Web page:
Guyenet’s argument is that we’re looking at it the wrong way. First, it’s not that some foods are more fattening because of how they affect our bodies — they’re more fattening because of how they affect our brains. And second, it’s not a particular food group; it’s not fat or carbs or sugar. It’s that we have become extraordinarily good at developing foods which are hard to resist, are full of calories, and which don’t fill us up. Essentially, through the simple workings of market capitalism, the food industry has been steadily optimising for the most obesogenic, “hyper-palatable” foods it is possible to make.
…Luckily, says Guyenet, there is a way around it. But it’s a bit bleak. The problem is not fat, or carbs, or sugar. It’s not ultra-processed foods or crisps or sweets. It’s the fact that all this tasty stuff is being combined in increasingly tasty ways; the problem is that tasty food is really hard to stop eating. “What do we do,” asked Scott Alexander in his excellent review of Guyenet’s book, “when the enemy is deliciousness itself?”
The sub-heading tells us that “Capitalism is cooking up food designed to short-circuit our brains.” Speaking of willpower, I will demonstrate restraint by avoiding the easy joke about how non-capitalist societies have indeed done very well at limiting excess (or even minimal) caloric intake among their citizens. Instead, I’ll just note that it appears Guyenet will be to obesity what Nicholas Carr was to the decline of reading in a digital age: a purveyor of convenient excuses. No, no, you see, I would eat better and exercise, just like I would have read more books, if only “the system” hadn’t rewired my brain, corroded my agency, and made me a slave inside my own body. The good that I would, I do not…
There’s a Buddhist parable of the poisoned arrow, in which the Buddha, responding to someone pestering him with irrelevant metaphysical questions, says:
“It’s just as if a man were wounded with an arrow thickly smeared with poison. His friends & companions, kinsmen & relatives would provide him with a surgeon, and the man would say, ‘I won’t have this arrow removed until I know whether the man who wounded me was a noble warrior, a priest, a merchant, or a worker.’ He would say, ‘I won’t have this arrow removed until I know the given name & clan name of the man who wounded me… until I know whether he was tall, medium, or short… until I know whether he was dark, ruddy-brown, or golden-colored… until I know his home village, town, or city… until I know whether the bow with which I was wounded was a long bow or a crossbow… until I know whether the bowstring with which I was wounded was fiber, bamboo threads, sinew, hemp, or bark… until I know whether the shaft with which I was wounded was wild or cultivated… until I know whether the feathers of the shaft with which I was wounded were those of a vulture, a stork, a hawk, a peacock, or another bird… until I know whether the shaft with which I was wounded was bound with the sinew of an ox, a water buffalo, a langur, or a monkey.’ He would say, ‘I won’t have this arrow removed until I know whether the shaft with which I was wounded was that of a common arrow, a curved arrow, a barbed, a calf-toothed, or an oleander arrow.’ The man would die and those things would still remain unknown to him.”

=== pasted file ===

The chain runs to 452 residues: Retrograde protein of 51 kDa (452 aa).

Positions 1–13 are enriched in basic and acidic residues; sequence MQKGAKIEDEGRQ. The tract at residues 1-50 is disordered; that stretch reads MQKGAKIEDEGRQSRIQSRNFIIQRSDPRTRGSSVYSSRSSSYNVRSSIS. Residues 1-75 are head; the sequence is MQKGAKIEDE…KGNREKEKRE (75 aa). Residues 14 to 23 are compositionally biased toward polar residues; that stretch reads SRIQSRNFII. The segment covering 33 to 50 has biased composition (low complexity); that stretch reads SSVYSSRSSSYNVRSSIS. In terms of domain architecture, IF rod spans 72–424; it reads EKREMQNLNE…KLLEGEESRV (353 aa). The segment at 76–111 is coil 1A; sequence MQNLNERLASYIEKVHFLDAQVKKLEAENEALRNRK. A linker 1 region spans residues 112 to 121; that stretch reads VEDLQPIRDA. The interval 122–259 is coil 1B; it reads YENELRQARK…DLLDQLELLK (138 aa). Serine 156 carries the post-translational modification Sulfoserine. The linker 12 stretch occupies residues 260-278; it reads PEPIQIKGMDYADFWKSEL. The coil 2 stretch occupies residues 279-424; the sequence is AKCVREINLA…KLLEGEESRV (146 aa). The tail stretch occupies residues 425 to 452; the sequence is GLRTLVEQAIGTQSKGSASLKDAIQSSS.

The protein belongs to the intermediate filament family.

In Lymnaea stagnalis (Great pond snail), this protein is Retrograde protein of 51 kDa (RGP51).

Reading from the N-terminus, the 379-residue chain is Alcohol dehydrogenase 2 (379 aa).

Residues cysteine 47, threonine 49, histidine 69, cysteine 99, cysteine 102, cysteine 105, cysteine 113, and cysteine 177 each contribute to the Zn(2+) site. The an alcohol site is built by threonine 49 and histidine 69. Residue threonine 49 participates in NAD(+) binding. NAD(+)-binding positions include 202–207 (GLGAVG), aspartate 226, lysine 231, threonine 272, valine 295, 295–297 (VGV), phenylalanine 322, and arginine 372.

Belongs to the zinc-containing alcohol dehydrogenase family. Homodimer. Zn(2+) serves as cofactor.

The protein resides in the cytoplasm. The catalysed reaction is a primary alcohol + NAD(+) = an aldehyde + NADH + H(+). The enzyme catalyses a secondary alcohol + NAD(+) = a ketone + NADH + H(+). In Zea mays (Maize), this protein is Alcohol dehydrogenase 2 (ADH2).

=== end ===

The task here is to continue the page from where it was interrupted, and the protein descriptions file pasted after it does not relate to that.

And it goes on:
Speculating about the nature of the soul and the afterlife versus simply doing your best to live an honorable life, or endlessly analyzing the origin of obesity rather than practicing moderation in diet and exercise — the Buddha was describing the countless ways we rationalize, procrastinate and stall rather than simply do what we know we need to do to make our lives a little bit easier or more pleasant. We demand that the world itself be changed before we exercise our own agency, an absurdity that should reduce us to helpless laughter at our own foolishness. “But…but…how can I be expected to avoid temptation? Why can’t some benevolent, omnipotent overlord simply remove all temptation from my grasp instead?” We may invoke the jargon of neuroscience and economic radicalism these days to pretend that we’re explaining things more thoroughly, but the dilemma is the same as it ever was: we never work as hard as when we’re trying to avoid necessary, boring work. As Neil Postman wrote, “Like moral theology, social research never discovers anything. It only rediscovers what people once were told and need to be told again.”